It won’t be appearing in this year’s LiA Top 10 list (thanks to split-cour status) but I can safely say this – Ushio to Tora will certainly be making an appearance in next year’s unless one of two things happen. It’d either have to be the best anime year I can remember (which is pretty damn unlikely) or the third cour would have to see a huge drop-off in quality (which seems only marginally less far-fetched). This series has been damn good for almost its entire first two cours, and that’s no small feat.
I think it’s very illustrative the way Madhouse and its child studio MAPPA have brilliantly handled the two shounen series which have just ended (for now). One Punch Man is a thoroughly modern shounen, ironic and sharply dependent on ant-climax and social commentary. Ushio and Tora could hardly be more traditional – it’s practically proto-shounen, full of boyish martial spirit, GAR and as clear-cut a good vs. evil dynamic as you could ever want. Both are brilliant in their own way, and these studios are too – each is full of very smart and talented people that treated these series in ways that were entirely appropriate to their nature.
If one were to get especially conjectural one might even go far as to to say that OPM and UshiTora provide neat bookends around Madhouse’s shounen masterpiece, Hunter X Hunter. Ushio to Tora clearly influenced it and Wanpanman was clearly influenced by it, and I think Togashi very distinctly provides a bridge between the two works and the eras they represent. That being the case it’s only fitting that the family tree for all three shows is solidly Madhouse.
That brings us to this week’s episode, which brings the first “season” to a close. And it does so in splendid fashion, ably fulfilling the duty of the pivot episode of any split-cour show – it provides a sense of closure while setting the table for what’s to come. One hears many complaints from manga readers about the pacing of this adaptation, never more so than with this arc, but while I’m sure they’re valid I frankly just don’t care. From the perspective of an anime viewer I think the pacing of this series has been exemplary, which is no doubt partly thanks to the fact that mangaka Fujita Kazuhiro was intimately involved in the planning process (which is in turn thanks to the good judgement of MAPPA. If you have a complaint, take it up with him.
Redemption is a pretty big theme of this HAMMR story. Obviously Ushio does’t need to be redeemed, and Tora was already well on his way to his own redemption, but the trio of scientists in charge of this nonsense got off to a pretty awful start last week. And it didn’t help matters that as Ushio and Tora were risking their lives doing battle with the Hakumen avatar, they prepared to turn tail and escape to the surface as poison gas leaked into the facility, leaving not just Ushio and Tora but all their injured colleagues to die.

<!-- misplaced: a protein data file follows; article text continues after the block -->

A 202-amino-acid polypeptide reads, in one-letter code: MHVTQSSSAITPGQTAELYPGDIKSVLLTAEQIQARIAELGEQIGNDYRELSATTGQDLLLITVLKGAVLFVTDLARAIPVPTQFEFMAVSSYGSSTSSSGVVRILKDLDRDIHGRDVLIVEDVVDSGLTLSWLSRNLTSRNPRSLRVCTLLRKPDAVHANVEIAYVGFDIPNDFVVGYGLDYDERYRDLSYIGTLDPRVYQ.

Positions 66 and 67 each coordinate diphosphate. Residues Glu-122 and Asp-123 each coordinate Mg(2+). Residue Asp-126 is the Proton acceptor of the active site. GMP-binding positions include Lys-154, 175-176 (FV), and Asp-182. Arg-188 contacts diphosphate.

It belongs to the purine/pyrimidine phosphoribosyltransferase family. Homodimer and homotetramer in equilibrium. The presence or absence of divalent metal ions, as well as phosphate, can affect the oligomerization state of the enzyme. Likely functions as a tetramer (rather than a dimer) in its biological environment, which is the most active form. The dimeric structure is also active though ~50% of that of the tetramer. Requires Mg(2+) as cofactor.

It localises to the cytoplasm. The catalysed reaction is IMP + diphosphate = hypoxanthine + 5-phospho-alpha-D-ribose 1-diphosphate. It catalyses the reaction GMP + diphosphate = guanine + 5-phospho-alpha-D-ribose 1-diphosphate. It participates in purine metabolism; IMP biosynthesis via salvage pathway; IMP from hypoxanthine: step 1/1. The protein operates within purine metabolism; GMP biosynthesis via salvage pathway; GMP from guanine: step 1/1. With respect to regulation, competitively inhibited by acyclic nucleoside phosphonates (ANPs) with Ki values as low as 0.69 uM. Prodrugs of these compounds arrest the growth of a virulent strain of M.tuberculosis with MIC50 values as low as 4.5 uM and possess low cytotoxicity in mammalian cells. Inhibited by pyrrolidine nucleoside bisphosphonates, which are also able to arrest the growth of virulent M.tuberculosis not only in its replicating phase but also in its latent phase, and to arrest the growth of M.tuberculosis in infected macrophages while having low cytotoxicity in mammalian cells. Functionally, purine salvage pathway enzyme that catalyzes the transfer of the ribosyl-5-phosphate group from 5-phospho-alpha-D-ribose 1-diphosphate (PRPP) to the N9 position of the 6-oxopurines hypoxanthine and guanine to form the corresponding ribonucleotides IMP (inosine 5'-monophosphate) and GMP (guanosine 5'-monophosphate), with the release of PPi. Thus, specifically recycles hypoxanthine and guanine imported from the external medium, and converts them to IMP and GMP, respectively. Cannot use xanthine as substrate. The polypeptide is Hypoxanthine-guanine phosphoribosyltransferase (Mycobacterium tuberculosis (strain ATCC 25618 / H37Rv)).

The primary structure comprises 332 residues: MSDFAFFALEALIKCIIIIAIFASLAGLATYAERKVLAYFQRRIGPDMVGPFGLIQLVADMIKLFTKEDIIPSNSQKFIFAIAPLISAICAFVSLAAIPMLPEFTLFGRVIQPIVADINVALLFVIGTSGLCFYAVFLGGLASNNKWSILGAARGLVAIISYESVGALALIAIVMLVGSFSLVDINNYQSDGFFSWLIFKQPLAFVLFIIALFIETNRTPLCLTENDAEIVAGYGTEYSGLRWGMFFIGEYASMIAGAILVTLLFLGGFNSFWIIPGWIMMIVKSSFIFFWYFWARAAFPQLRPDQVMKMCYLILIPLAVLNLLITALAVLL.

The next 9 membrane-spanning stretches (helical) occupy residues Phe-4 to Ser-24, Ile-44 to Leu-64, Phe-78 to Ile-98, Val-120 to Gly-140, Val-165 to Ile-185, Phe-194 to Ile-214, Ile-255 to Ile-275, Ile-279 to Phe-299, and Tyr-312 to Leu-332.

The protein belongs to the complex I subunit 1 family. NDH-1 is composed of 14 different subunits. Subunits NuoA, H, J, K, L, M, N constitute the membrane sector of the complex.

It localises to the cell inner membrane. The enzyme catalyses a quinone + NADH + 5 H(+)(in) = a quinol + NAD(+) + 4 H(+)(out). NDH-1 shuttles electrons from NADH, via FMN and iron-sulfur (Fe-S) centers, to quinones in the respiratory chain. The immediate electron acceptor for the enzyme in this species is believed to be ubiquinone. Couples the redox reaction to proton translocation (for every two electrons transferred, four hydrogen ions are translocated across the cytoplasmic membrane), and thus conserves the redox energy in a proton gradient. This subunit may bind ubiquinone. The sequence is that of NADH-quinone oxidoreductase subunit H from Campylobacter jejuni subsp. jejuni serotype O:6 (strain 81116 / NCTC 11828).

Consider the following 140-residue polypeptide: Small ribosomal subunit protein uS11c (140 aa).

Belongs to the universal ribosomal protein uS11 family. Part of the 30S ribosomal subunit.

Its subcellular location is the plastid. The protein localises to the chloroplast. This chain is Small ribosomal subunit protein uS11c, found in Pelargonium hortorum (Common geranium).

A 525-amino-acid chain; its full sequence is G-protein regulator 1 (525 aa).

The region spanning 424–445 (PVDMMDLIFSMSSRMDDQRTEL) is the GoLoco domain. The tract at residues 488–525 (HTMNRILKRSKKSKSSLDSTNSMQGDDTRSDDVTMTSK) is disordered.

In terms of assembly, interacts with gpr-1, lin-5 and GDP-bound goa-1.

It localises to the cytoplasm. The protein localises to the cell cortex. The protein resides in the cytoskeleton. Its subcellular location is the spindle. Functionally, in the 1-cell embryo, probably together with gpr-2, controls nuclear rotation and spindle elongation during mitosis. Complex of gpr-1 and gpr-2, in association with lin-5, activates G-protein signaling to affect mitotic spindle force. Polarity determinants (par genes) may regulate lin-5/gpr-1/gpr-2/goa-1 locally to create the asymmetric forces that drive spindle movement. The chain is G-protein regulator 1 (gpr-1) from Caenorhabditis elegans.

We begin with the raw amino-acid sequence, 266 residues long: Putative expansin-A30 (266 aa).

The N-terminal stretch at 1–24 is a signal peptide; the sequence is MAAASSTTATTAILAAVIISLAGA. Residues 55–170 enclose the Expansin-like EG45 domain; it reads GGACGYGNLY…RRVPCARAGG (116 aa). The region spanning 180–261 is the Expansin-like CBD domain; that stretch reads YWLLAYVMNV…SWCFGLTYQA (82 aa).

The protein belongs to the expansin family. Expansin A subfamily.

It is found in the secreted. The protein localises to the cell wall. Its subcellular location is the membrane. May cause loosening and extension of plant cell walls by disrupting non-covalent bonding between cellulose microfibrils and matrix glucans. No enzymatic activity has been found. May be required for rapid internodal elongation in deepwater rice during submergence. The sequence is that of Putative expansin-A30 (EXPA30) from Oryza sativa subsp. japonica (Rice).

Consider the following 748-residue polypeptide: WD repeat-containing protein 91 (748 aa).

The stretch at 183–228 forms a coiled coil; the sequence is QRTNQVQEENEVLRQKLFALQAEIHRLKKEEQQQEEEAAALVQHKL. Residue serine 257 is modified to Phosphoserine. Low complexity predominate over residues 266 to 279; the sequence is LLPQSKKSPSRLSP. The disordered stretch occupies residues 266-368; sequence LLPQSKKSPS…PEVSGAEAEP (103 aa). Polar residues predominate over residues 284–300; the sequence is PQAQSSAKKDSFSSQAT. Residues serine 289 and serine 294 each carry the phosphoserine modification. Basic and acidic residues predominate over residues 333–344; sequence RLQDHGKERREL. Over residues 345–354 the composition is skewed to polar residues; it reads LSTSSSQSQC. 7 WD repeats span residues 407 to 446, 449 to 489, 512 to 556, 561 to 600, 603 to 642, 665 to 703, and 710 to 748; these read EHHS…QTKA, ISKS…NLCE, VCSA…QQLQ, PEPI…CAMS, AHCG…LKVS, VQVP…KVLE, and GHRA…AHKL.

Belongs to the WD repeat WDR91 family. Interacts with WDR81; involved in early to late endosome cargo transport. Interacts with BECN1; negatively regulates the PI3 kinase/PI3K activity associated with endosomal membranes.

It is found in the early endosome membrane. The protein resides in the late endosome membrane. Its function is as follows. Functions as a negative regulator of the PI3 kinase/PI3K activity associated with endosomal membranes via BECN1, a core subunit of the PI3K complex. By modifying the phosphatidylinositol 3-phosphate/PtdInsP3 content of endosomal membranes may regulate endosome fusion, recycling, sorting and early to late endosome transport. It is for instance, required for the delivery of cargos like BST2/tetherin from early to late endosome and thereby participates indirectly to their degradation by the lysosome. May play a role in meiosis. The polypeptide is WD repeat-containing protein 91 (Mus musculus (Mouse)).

Helena Markov (Tsuga Yuko) actually gets a pretty decent backstory after all that villainous behavior. Her story of a lost son and the frustration losing him instilled in her as a doctor is a good one, but the most important part of Helena’s experience is the way she frames the main battle in this story for what it is – a struggle for decency and compassion to try and triumph over cruelty and cowardice. The MacGuffin of her observation is the “Metamorphose” effect she describes, the key to harnessing the power to defeat Hakumen no Mono, but that’s symbolic if ever anything was. In truth, Hakumen wins if humans and youkai struggle amongst themselves and with each other, but might just lose if they set aside their differences and if those of great strength are willing to sacrifice themselves for the greater good.
Certainly, “Alpha” Ushio and “Beta” Tora are the key to all this, though I obviously hope they don’t have to sacrifice themselves. Tora’s big moment in this episode comes not during the battle with Hakumen, but afterwards – when Ushio and Asako succumb to the poison gas it would be easy enough to flee on his own from the lab that’s about to be blown up to destroy the regenerating Hakumen, leaving the two of them (and Bal-chan, whom Ushio has managed to cut free) to die along with Helena. But of course that’s not the Tora we’ve come to know, and his status as one of the good guys is as firmly established as it could be by now. He even admits to Baldanders that as humans go, Ushio is “not bad”.
As things draw to a close, we’re left with a last bit of the humor that Ushio to Tora does so well in Ushio’s reaction to Tora’s Asako doll being caught up in the explosion. And a reminder that for all that Ushio is the man on whom the world’s fate probably depends, he’s still a child – and on some level, all he and his friends want to do is live out their childhood days in carefree fashion. That will never happen of course, and if we needed to be reminded we close on Hakumen no Mono’s seething presence waiting at the bottom of the sea to make sure we don’t forget. There’s a lot to look forward to in the final cour next spring, and I fully expect it to deliver the goods with all the brilliance that the first two have and cement Ushio to Tora as one of the best series of the last two years.